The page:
House Of Tudor

"Benefit for East Timor," Pulley, Casino Royale, Freakwater, and Outdoor Cinema

Most of us would be hard-pressed to describe any aspect of the Maubere culture -- the curious commingling of animism and Christianity that overpowers the close influences of Hindu and Islam; the delicate palm citadels that make up one of many styles of architecture on the island; the familiar objects called lulik that typify the sacred and intangible. And many of us couldn't locate East Timor on a map, or name two of the 20 dialects spoken there, but it doesn't take a genius to realize the Timorese haven't enjoyed a single year of grace since the advent of seafaring vessels. The Japanese, Dutch, and Portuguese have all exerted their might and, in 1975, when democratic revolution finally caused Portugal to decolonize, Indonesia invaded. For the last 25 years, freedom fighters have been routinely murdered by Indonesian militias, but after August's overwhelming vote for independence, the slaughter, destruction, forced deportation, and systematic starvation of the East Timorese reached appalling new levels. To add to the international relief effort, Alternative Tentacles presents a punk rock "Benefit for East Timor" with the Loudmouths, High on Fire, Creeps on Candy, and Drunk Horse performing, and speakers from Global Exchange and East Timor Action Network giving eyewitness accounts of all-too-common repugnance, on Wednesday, Oct. 13, at the Cocodrie at 8 p.m. Tickets are $5-7 for all ages; call 986-6678.


Now that the Covered Wagon has been added to the endangered list, you can regard every drink order as an act of sublime altruism and every person you bring through the door to ogle the fleshy dancers as a sort of benevolent convert, but the idea here is not to preach to the converted (if you like gritty rock 'n' roll, cheap beer, lusty ladies, and trashy guys, you probably spend your nights here anyway) so here's the pitch: Besides being a former member of Ten Foot Pole and Scared Straight, Pulley's Scott Radinsky is also the left-handed pitcher for the St. Louis Cardinals. So, all you sports fans, get down to the Covered Wagon and do your duty on Thursday, Oct. 14, with Thumbs and Thorazine opening at 9:30 p.m. Tickets are $5; call 986-6678.


As promised, the 10-piece go-go dance band Casino Royale has released its tribute CD Back to Back Bacharach, but what, you ask, is go-go music without the visual stimulation of leggy girls and liquid lights? I'll tell you what: a buoyant, glossy 17-song excuse to drink martinis during the afternoon while wearing fuzzy, high-heeled slippers and pastel lounging clothes. The players -- including vocalists Susan Z., Danny Shorago, and Lisabell -- on Back to Back Bacharach may not be international superstars but they could play them on TV; so delicious and enticing is their sway you might actually forget the Stranglers' version of "Walk on By," Naked Eyes' version of "Always Something There to Remind Me," and nearly every version of every Bacharach song popularized by Dionne Warwick. Of course, it'll be harder to block out memories of Dusty Springfield, Herb Alpert, Shirley Bassey, and Tom Jones, but what do you want for 10 bucks? How 'bout a swingin' CD release party with a spinning wheel of musical fortune and enough go-go platforms to satisfy a Russ Meyer vixen on Friday, Oct. 15, at the DNA Lounge at 10 p.m. Tickets are $10; call 626-1409.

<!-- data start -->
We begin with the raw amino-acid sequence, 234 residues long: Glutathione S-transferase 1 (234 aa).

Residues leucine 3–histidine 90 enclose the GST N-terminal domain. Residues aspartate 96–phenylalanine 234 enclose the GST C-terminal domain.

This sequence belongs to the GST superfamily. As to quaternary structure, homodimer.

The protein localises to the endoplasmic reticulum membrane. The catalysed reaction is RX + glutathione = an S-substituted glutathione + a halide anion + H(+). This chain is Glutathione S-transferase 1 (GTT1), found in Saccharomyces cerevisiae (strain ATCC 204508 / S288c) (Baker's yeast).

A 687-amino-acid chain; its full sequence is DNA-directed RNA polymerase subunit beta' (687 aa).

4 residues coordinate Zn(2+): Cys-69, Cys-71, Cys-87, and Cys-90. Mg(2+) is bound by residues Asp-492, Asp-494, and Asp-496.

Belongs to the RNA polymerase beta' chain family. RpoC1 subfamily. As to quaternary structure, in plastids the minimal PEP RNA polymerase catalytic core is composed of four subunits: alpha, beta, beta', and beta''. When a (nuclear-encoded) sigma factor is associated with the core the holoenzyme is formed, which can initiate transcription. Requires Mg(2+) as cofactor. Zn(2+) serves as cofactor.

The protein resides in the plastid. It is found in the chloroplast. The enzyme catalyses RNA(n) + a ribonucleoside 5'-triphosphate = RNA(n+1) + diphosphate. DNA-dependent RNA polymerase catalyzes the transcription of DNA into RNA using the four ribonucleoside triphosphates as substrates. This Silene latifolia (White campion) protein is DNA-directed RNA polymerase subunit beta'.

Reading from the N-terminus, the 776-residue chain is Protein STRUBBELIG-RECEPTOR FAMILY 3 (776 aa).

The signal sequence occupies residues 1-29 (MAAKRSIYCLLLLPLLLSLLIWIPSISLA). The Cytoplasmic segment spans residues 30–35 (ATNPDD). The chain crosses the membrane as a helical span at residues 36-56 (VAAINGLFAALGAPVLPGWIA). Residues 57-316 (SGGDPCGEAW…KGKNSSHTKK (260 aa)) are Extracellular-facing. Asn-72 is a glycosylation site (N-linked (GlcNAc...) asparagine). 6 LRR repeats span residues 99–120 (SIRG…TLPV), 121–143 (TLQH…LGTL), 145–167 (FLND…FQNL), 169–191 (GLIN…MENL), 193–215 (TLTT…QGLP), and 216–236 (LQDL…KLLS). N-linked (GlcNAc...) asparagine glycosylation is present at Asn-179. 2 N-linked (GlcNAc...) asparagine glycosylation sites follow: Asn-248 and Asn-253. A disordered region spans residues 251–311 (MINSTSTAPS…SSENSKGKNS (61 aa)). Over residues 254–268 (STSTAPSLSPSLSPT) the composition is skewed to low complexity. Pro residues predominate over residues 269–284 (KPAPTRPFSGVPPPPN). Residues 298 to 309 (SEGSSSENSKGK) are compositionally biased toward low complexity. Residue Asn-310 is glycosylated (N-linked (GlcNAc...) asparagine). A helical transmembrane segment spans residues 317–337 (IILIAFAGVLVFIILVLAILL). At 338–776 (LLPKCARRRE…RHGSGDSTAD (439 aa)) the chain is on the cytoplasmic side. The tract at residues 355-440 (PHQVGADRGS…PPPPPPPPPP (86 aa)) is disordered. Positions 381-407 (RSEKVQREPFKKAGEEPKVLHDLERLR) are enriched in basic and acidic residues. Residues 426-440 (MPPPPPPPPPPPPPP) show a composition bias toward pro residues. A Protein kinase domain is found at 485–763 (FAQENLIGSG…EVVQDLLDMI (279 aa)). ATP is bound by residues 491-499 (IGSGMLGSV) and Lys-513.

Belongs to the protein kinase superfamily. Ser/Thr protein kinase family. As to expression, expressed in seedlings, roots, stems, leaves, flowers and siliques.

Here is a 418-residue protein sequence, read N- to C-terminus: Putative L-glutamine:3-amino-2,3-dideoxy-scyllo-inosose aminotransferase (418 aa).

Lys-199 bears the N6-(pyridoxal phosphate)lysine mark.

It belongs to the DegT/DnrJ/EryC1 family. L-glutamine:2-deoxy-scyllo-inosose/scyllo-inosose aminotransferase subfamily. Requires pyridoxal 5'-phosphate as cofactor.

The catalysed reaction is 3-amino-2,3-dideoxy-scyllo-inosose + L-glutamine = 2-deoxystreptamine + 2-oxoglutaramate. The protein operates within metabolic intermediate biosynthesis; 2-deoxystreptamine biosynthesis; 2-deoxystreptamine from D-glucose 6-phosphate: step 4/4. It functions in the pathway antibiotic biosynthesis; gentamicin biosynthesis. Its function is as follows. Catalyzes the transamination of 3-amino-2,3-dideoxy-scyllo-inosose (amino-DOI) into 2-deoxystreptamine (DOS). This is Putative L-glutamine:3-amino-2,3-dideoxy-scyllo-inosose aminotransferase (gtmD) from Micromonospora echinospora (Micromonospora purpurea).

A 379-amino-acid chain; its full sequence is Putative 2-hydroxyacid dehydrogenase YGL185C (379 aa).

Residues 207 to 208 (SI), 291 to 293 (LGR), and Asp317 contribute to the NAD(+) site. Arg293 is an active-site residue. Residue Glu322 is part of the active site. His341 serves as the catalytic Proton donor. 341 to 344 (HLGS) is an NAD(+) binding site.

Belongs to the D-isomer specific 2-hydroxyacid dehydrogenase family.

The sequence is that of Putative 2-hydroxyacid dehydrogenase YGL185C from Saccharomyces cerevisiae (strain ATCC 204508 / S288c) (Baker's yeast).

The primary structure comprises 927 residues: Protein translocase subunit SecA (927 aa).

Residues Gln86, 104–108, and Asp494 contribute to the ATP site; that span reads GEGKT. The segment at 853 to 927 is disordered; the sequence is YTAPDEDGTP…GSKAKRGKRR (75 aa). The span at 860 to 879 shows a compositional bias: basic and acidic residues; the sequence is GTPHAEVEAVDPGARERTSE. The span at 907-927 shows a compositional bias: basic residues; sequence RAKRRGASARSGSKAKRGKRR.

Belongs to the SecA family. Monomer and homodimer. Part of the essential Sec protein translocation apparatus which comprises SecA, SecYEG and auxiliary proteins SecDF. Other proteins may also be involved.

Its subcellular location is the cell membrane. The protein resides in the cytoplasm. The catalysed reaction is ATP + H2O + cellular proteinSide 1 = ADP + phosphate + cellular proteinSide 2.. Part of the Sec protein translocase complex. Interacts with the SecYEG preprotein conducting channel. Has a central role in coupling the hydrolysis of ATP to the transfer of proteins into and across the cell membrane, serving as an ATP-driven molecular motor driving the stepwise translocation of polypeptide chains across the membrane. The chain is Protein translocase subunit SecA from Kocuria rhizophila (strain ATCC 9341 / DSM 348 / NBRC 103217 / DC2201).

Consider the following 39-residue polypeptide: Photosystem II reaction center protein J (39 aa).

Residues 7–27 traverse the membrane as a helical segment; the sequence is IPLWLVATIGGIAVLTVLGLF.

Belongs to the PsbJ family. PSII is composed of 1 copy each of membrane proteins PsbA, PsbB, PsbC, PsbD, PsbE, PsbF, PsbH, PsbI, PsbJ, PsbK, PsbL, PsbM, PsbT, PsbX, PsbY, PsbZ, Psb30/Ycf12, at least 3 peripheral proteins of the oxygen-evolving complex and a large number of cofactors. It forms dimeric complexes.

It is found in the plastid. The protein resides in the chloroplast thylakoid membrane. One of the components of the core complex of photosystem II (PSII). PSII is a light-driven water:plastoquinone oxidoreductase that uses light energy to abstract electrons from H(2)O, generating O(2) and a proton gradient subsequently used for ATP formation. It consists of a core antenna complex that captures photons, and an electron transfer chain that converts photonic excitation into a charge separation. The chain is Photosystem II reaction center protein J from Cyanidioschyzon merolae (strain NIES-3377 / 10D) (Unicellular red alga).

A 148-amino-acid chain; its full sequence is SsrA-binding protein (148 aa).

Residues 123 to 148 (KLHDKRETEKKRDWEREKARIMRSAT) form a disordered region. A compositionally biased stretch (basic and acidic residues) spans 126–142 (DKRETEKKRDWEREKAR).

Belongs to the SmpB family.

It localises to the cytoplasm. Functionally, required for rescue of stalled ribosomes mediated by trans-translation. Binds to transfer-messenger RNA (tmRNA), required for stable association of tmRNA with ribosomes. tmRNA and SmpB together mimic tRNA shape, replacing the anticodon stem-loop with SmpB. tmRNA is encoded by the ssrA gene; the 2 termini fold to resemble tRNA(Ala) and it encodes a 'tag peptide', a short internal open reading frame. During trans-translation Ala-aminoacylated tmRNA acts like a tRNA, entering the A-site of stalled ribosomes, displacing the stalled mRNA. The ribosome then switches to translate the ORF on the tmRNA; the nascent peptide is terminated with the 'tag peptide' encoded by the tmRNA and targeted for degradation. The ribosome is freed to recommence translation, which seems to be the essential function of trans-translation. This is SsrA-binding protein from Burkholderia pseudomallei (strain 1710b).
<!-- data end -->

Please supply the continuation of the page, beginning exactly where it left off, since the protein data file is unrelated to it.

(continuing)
A dear friend bemoaned the heavy orchestration -- Hammond B-3 organ, violin, cello, bowed bass, full drum kit -- on Freakwater's new End Time, but for me, having never been a fan of Freakwater's earlier work, it was a pleasant surprise. The brash juxtaposed vocals of Janet Bean and Catherine Irwin, I always felt, are better suited to ballsy '70s-style country, à la Gram Parsons or Emmylou Harris, rather than the austere road Bean and Irwin had chosen. Ironically, with more instruments between us and them, the Freakwater gals have gotten more personal and the heart comes through in a way it never did when their music carried the melancholia. Freakwater performs on Friday, Oct. 15, at the Great American Music Hall with Sally Timms and Giant Sand opening at 9 p.m. Tickets are $12; call 885-0750; and Saturday, Oct. 16 at the Starry Plough at 8 p.m. Tickets are $12; call (510) 841 2082.


On Tuesday nights, while all you losers are sitting in your stuffy bed/living rooms watching reruns of The Brady Bunch, Outdoor Cinema is serving up killer pig and tenacious toad documentaries, Jane Campion shorts, "Cine Rodeo," experimental movies from Tanzania, queer videos, local indies, Super-8 festivals, live soundtrack-inspired art flicks, and Day of the Dead supplements in the open-air milieu of palm fronds and barbecues that is El Rio's back patio (unlike the back-patio cinema beloved by yuppies down the road, the food and booze are cheap and the people interesting). Over the last two years, Outdoor Cinema has become popular enough to inspire program repeats on more than a few Mondays, but since the Outdoor producers still rent all their gear, additional shows come out of their own pockets and regularly scheduled sellout shows still just about break even. To raise funds for permanent equipment and celebrate Outdoor's two-year anniversary, the hillbilly thunder-machine that is Joe Buck, the honeyed punk rockettes in Kindness, and the fire-breathing surf maniacs from Aquamen are performing on Saturday, Oct. 16, at El Rio at 3 p.m. Tickets are $9-15; call 282-3325.

 
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